The Promise of Hope
I remember peering through the glass window of the door to the new operating theater. One of my patients, a mother, was receiving a critical transfusion in preparation for an operation we hoped would save her life. I’m not an overly emotional person, but as the surgeon, anesthesiologist, and surgical staff whirled around, I couldn’t help feeling overwhelmed. In the little village of Nzara, South Sudan, this was the day that a mother had hope.
Our Journey Begins
It was a long journey to get here—one that started decades ago. The Aurora Foundation awards $1 million each year for Awakening Humanity, “on behalf of the survivors of the Armenian Genocide and in gratitude to their saviors… to an individual whose actions have had an exceptional impact on preserving human life and advancing humanitarian causes.” The award is modeled on the conviction that kindness and hope, passed down, will reach further than hate. I believe it is this same kindness, the same hope, that eventually extended to this South Sudanese mother.
In 2017, Dr. Tom Catena, CMMB’s longest-serving volunteer doctor in the Nuba Mountains of Sudan, won the Aurora Prize. CMMB was one of the three organizations he chose to support with his award. CMMB then used his donation to start the Aurora Fellowship for volunteers and help fund the expansion of St. Therese Hospital in Nzara, South Sudan.
As newlyweds, my husband Martin (an engineer) and I (a newly graduated nurse-midwife), applied to CMMB through the Aurora Fellowship program, which supported our year-long service in Nzara. Martin assisted in the construction of new health facilities, while I worked in the primary healthcare center, assisting mothers during pregnancy and delivery.
Struggles of Nzara’s Communty
It was an extremely challenging time for people in Nzara. South Sudan had not yet reached lasting peace from its civil war, and the instability limited access to roads, created supply chain issues, led to food insecurity, and manifested itself in a general sense of uncertainty that was tangible within the community. All of these issues, in turn, led to an increased risk of death for Nzara’s mothers and babies.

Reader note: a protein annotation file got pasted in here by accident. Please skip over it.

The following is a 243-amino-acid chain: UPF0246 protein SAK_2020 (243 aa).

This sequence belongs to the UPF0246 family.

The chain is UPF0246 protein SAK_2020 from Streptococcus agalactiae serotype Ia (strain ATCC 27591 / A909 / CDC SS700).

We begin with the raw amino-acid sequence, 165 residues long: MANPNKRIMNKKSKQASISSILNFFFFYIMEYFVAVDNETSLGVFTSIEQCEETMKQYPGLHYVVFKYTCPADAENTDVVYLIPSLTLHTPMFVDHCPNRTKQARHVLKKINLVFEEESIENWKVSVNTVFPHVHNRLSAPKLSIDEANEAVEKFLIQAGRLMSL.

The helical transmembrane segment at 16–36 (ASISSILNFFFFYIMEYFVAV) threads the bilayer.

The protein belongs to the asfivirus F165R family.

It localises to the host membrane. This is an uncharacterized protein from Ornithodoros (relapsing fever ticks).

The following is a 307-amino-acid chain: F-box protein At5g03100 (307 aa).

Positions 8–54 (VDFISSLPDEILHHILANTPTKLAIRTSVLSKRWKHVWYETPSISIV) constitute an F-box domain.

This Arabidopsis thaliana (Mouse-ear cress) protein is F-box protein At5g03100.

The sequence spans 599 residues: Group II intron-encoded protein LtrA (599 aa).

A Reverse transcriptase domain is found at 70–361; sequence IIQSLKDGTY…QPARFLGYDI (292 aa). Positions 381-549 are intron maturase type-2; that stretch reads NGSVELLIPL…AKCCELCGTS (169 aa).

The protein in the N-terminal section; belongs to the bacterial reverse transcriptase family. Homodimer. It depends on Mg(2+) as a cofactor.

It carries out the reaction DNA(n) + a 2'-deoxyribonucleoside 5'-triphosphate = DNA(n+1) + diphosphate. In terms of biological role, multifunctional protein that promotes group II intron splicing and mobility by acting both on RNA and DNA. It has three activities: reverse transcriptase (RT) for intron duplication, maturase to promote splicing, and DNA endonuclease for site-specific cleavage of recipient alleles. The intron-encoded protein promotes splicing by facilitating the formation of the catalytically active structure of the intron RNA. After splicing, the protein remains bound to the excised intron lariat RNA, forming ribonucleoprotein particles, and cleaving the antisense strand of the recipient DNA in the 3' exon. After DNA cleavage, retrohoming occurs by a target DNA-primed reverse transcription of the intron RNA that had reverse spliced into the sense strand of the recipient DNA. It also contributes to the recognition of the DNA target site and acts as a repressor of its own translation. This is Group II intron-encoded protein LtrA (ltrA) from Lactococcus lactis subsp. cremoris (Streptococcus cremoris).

There were times when the midwives and I would be caring for a newborn who desperately needed oxygen while the limited solar power was out. We attended some deliveries by the light of a single flashlight. When there was a doctor available for emergencies, we performed C-sections in a tiny room lit by one lightbulb, if there was power. And when there was no doctor available, we sent patients to the next town, over challenging roads filled with potholes as deep as three feet. One cool night, we even warmed a premature baby with blankets in a carboard box.
During the rainy season, it could easily take over an hour to reach the nearest doctor, a nearly impossible feat that I once saw completed by a mother on all fours while she experienced an obstetric emergency called an umbilical cord prolapse. Often, the midwives and I would pray that the roads would be safe from the instability and fighting so we could get vital supplies and medication—all the while, watching and waiting while our inventory diminished to a single pair of gloves.
Hope Within Sight
Throughout the struggles, we watched as the new maternity ward and operating theater were being built. There was hope in that construction. Hope here in Nzara that one day soon the fighting would stop, the buildings would be constructed, the medications and supplies would come, and more lives could be saved.